WASHINGTON, Sept. 7, 2016 - The number of U.S. households where people don’t get enough to eat dropped significantly last year, but the level of food insecurity still remains higher than before the 2008 recession, according to a USDA report.
The latest edition of the food insecurity report from USDA’s Economic Research Service concludes that 12.7 percent of U.S. households – about 15.8 million – experienced food insecurity at some point in 2015, down from 14 percent in 2014 and an even steeper drop from a high of 14.9 percent in 2011.
The number of food insecure households skyrocketed after 2007. In that pre-recession year only about 13 million households were considered food insecure, but that number jumped by about 31 percent to 17 million in 2008.
USDA Secretary Tom Vilsack lauded the report’s finding, calling the decrease a victory for the Obama administration.
"Today's report marks a significant benchmark in our battle against hunger and food insecurity, underscoring in clear terms that our nation's families and children are better off today than they were when the president took office in 2009,” Vilsack said. “In fact, today's report points to the lowest figures on record for food insecurity among children – a major achievement in our country's efforts to ensure every child has a safer, healthier future filled with unlimited opportunity.”
The reduction in the level of children not getting enough to eat is a particularly bright spot in the report, said Jim Weill, president of the Food Research & Action Center (FRAC).
“The number of households with food-insecure children is now the lowest it’s been since these reports started in 1998,” Weill told Agri-Pulse.
About 7.8 percent of U.S. households – roughly 3 million – were home to children who either struggled to get food or didn’t get enough to eat in 2015, the USDA report concluded. That’s down from 9.4 percent, or 3.7 million households, in 2014.
Still, the report says about 274,000 households with children experienced “very low” food security conditions, where caregivers reported that children “were hungry, skipped a meal, or did not eat for a whole day because there was not enough money for food.”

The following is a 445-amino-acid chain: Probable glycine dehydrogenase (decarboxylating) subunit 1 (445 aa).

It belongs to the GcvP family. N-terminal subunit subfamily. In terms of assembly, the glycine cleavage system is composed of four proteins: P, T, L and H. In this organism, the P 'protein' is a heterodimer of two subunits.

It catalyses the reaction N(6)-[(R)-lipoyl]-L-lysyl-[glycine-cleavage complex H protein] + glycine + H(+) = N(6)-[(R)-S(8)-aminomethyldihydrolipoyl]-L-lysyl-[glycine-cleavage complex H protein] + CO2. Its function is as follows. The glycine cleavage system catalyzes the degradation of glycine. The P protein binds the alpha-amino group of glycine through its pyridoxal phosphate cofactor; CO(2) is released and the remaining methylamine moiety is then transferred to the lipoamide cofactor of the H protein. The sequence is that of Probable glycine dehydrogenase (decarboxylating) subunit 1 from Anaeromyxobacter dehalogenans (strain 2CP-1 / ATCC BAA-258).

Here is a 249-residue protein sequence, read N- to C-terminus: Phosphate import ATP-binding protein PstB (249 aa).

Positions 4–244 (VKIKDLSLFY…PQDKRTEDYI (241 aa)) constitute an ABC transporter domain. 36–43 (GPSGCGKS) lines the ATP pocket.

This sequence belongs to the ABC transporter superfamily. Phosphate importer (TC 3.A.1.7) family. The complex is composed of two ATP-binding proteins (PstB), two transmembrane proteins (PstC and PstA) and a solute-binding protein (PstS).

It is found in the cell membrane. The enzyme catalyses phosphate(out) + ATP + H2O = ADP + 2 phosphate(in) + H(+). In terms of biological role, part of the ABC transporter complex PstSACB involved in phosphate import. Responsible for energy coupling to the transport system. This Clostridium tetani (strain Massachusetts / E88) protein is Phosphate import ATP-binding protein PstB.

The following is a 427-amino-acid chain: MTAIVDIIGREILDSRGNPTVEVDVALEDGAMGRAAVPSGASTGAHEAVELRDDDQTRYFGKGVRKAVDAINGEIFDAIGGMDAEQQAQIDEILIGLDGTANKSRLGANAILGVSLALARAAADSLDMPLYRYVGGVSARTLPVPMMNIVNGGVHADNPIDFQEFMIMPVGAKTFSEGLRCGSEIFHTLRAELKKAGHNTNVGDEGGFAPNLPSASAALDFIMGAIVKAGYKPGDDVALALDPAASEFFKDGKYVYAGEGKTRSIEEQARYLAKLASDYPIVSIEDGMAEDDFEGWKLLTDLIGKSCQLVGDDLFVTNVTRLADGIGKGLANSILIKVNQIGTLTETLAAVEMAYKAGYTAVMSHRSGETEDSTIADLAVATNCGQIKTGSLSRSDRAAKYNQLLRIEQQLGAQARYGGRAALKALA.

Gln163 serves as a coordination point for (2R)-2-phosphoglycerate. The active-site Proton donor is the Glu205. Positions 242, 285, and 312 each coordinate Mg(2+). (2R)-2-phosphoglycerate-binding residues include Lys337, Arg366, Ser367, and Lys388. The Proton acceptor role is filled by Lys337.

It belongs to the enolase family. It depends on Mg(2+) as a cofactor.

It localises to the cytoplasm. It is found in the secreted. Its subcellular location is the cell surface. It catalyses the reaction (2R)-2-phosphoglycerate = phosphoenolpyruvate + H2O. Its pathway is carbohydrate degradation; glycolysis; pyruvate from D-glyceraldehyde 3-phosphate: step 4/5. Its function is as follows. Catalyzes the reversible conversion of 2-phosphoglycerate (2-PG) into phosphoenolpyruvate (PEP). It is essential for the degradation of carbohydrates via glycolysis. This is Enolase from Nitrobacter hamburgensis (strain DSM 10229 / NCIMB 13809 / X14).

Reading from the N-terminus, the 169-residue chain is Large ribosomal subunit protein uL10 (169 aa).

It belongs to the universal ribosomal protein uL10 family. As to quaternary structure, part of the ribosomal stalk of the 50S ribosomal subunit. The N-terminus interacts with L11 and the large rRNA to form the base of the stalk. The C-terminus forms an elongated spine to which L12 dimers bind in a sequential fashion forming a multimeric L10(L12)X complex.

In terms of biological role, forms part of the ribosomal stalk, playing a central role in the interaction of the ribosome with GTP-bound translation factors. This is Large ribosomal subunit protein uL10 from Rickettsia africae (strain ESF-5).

While the numbers of people with not enough to eat are dropping, Vilsack stressed that federal food assistance programs are still vitally important.
“The figures released today also remind us that our work to fight for access to healthy food for our nation's most vulnerable families and individuals is far from over,” Vilsack said. “We must work to preserve the critical Supplemental Nutrition Assistance Program, or SNAP, which prevented millions of Americans from falling into poverty or becoming food insecure during the most difficult stretches of the recession.”
Data in the report show that only about 59 percent of households that reported food insecurity participated in federal assistance programs such as SNAP, the Special Supplemental Nutrition Program for Women, Infants, and Children (WIC) or free or reduced school lunches.
There are several reasons why the other 41 percent of households reporting food insecurity did not use the programs, Weill said, including the fact that many are just not eligible. State eligibility requirements differ widely for SNAP, he said, and when families fail to qualify for that program they often cannot get help in paying for school lunches for their children.
Also, many states have recently begun reinstating time limits on how long childless adults can receive SNAP. These people, officially called “ablebodied adults without dependents,” can only receive SNAP for three months in a three-year span if they do not meet work requirements.
Some of the survey-based numbers that came out today are likely off simply because people sometimes feel ashamed to admit they need the help in a society that often stigmatizes SNAP and other programs, Weill said.
“A lot of people who are eligible and who are participating do not like to tell the Census Bureau or other surveyors that they are participating in the programs,” he said.
Food assistance programs raise millions of Americans out of poverty, Weill said, but stressed that improving federal aid is only part of the solution.
“We know what it takes to end hunger in this country, so there can be no more excuses,” he said. “More must be done to raise employment rates and wages, and to protect and strengthen federal nutrition programs to ensure more low-income Americans get the nutrition they need for their health and well-being.”
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